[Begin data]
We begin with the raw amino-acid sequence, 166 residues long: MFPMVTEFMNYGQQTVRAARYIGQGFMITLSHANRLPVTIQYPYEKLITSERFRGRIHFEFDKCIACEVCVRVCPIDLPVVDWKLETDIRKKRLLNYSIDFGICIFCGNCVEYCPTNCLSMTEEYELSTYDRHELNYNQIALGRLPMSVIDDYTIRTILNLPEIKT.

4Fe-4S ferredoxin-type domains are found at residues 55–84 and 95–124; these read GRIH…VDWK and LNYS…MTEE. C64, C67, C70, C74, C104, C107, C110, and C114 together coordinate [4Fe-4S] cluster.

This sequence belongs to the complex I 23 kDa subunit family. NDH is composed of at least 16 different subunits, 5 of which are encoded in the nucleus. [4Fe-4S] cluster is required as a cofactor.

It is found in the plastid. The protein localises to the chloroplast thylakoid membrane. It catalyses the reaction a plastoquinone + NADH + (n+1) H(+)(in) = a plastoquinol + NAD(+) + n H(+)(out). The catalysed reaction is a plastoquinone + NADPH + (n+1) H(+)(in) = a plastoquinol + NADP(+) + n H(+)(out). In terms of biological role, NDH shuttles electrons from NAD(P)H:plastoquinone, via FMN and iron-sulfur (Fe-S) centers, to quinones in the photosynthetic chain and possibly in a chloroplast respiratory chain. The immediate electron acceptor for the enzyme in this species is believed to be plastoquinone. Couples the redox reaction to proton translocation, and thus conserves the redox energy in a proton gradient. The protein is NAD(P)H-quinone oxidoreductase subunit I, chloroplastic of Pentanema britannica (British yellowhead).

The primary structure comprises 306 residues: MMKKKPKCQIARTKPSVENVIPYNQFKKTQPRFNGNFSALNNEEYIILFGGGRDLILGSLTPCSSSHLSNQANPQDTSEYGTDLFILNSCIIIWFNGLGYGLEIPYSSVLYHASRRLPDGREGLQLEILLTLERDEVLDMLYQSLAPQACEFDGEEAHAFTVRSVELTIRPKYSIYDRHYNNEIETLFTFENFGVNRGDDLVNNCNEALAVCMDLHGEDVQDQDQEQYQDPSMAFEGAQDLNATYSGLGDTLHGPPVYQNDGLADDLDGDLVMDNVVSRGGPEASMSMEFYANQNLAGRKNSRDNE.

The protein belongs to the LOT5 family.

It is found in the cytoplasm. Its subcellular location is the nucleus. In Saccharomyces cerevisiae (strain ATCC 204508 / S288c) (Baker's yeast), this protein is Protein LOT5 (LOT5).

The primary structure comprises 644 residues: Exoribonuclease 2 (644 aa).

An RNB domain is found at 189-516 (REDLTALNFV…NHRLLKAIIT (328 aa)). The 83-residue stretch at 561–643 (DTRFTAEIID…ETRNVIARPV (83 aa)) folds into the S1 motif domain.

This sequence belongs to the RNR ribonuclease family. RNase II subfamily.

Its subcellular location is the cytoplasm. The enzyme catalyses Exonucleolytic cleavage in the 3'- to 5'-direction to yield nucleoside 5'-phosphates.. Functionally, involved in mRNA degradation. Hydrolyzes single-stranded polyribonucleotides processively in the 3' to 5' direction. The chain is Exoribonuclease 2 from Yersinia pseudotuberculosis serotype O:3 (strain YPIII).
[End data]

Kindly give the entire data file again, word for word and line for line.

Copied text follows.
We begin with the raw amino-acid sequence, 166 residues long: MFPMVTEFMNYGQQTVRAARYIGQGFMITLSHANRLPVTIQYPYEKLITSERFRGRIHFEFDKCIACEVCVRVCPIDLPVVDWKLETDIRKKRLLNYSIDFGICIFCGNCVEYCPTNCLSMTEEYELSTYDRHELNYNQIALGRLPMSVIDDYTIRTILNLPEIKT.

4Fe-4S ferredoxin-type domains are found at residues 55–84 and 95–124; these read GRIH…VDWK and LNYS…MTEE. C64, C67, C70, C74, C104, C107, C110, and C114 together coordinate [4Fe-4S] cluster.

This sequence belongs to the complex I 23 kDa subunit family. NDH is composed of at least 16 different subunits, 5 of which are encoded in the nucleus. [4Fe-4S] cluster is required as a cofactor.

It is found in the plastid. The protein localises to the chloroplast thylakoid membrane. It catalyses the reaction a plastoquinone + NADH + (n+1) H(+)(in) = a plastoquinol + NAD(+) + n H(+)(out). The catalysed reaction is a plastoquinone + NADPH + (n+1) H(+)(in) = a plastoquinol + NADP(+) + n H(+)(out). In terms of biological role, NDH shuttles electrons from NAD(P)H:plastoquinone, via FMN and iron-sulfur (Fe-S) centers, to quinones in the photosynthetic chain and possibly in a chloroplast respiratory chain. The immediate electron acceptor for the enzyme in this species is believed to be plastoquinone. Couples the redox reaction to proton translocation, and thus conserves the redox energy in a proton gradient. The protein is NAD(P)H-quinone oxidoreductase subunit I, chloroplastic of Pentanema britannica (British yellowhead).

The primary structure comprises 306 residues: MMKKKPKCQIARTKPSVENVIPYNQFKKTQPRFNGNFSALNNEEYIILFGGGRDLILGSLTPCSSSHLSNQANPQDTSEYGTDLFILNSCIIIWFNGLGYGLEIPYSSVLYHASRRLPDGREGLQLEILLTLERDEVLDMLYQSLAPQACEFDGEEAHAFTVRSVELTIRPKYSIYDRHYNNEIETLFTFENFGVNRGDDLVNNCNEALAVCMDLHGEDVQDQDQEQYQDPSMAFEGAQDLNATYSGLGDTLHGPPVYQNDGLADDLDGDLVMDNVVSRGGPEASMSMEFYANQNLAGRKNSRDNE.

The protein belongs to the LOT5 family.

It is found in the cytoplasm. Its subcellular location is the nucleus. In Saccharomyces cerevisiae (strain ATCC 204508 / S288c) (Baker's yeast), this protein is Protein LOT5 (LOT5).

The primary structure comprises 644 residues: Exoribonuclease 2 (644 aa).

An RNB domain is found at 189-516 (REDLTALNFV…NHRLLKAIIT (328 aa)). The 83-residue stretch at 561–643 (DTRFTAEIID…ETRNVIARPV (83 aa)) folds into the S1 motif domain.

This sequence belongs to the RNR ribonuclease family. RNase II subfamily.

Its subcellular location is the cytoplasm. The enzyme catalyses Exonucleolytic cleavage in the 3'- to 5'-direction to yield nucleoside 5'-phosphates.. Functionally, involved in mRNA degradation. Hydrolyzes single-stranded polyribonucleotides processively in the 3' to 5' direction. The chain is Exoribonuclease 2 from Yersinia pseudotuberculosis serotype O:3 (strain YPIII).